As local government budget committees start reviewing their finances for 2009-10, what seems like legitimate needs are everywhere.
The federal support to county government won't be anywhere near the timber revenues that used to balance the budget. The school districts clearly cannot depend on the Legislature to protect their funding from income taxes. The community college expects more students demanding more classes as a result of the recession. The city faces a bond payment on infrastructure that has not been covered as the building boom disappeared.
It's not that these local government agencies are on extravagant spending sprees. They are caught in a perfect storm of dwindling revenues, increasing demands and very limited options.
One traditional Oregon option in these situations has been asking local voters for a property tax levy. As neighbors, a community can come together to share the bill for better schools, adequate public safety, more community college classes, or adequate streets, sewers and water lines. The property tax revolts of the 1980s made this method of financing harder, but not impossible. Our community, for example, approved a school improvement bond.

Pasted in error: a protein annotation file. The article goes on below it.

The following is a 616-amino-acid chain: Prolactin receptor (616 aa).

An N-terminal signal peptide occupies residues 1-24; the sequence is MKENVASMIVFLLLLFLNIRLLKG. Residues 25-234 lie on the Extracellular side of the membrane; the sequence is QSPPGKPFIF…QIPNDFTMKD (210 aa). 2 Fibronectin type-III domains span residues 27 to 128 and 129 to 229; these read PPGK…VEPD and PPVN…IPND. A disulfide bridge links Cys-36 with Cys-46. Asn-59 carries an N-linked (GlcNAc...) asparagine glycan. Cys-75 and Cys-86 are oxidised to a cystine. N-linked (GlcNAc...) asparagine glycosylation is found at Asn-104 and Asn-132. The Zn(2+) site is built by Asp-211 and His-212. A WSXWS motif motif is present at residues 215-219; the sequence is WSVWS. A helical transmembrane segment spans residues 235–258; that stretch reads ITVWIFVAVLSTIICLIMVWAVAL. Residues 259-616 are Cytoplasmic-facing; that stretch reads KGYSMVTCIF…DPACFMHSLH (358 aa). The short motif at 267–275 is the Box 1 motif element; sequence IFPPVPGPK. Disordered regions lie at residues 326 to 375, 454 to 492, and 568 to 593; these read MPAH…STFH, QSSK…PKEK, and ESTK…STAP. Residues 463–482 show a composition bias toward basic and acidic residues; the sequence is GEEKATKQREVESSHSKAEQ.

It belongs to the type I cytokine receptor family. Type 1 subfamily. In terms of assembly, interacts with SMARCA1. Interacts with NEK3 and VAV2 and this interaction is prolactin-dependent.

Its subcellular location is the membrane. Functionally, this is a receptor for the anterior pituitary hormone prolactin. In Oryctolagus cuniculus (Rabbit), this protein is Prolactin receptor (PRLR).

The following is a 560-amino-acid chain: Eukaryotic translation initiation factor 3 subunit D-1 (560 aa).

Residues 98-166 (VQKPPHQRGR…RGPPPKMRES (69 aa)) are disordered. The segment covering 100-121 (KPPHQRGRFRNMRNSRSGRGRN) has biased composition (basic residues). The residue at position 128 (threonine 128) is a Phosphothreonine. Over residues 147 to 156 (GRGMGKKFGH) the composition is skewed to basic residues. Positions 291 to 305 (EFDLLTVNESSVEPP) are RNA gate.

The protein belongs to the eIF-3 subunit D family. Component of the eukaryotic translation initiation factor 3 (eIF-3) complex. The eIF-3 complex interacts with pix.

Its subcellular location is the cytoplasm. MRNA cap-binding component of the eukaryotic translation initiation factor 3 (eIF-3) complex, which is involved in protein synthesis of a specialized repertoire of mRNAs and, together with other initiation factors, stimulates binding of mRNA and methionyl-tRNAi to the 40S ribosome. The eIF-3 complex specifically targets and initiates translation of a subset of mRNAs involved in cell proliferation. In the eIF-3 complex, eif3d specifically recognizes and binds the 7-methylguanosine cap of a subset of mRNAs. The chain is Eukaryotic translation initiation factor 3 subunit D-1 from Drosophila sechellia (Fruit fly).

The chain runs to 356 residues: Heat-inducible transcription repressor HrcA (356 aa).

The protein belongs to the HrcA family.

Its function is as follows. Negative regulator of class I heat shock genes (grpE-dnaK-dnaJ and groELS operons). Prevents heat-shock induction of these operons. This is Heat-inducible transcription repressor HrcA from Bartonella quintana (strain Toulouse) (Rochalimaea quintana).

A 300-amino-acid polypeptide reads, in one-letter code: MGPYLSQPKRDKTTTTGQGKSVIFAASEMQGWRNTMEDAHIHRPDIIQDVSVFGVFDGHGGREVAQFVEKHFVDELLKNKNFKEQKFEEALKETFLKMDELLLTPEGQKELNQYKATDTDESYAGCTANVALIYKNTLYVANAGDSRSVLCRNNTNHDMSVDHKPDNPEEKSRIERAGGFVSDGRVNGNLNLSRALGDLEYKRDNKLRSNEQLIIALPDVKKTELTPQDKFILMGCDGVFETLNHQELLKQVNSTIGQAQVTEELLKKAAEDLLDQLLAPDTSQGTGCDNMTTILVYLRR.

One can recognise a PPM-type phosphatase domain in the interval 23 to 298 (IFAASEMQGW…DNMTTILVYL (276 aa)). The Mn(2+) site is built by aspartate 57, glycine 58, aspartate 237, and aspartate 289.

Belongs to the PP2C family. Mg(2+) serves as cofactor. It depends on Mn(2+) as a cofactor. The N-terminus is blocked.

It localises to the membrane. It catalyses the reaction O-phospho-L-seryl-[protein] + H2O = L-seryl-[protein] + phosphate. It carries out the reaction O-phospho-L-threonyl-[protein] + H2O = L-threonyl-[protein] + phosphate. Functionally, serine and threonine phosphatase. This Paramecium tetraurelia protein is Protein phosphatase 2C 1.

In this budget season, however, the recession has made the property tax option unthinkable. No matter how serious the need, we sense that voters are unwilling, and very probably unable, to pay any additional property taxes.
Budget committees have to enter this round of budgeting with that reality in mind. From our perspective, it is not even worth the election costs of asking for a levy right now. We know that limits the options, and will result in some difficult choices, but it's the reality of the economic situation.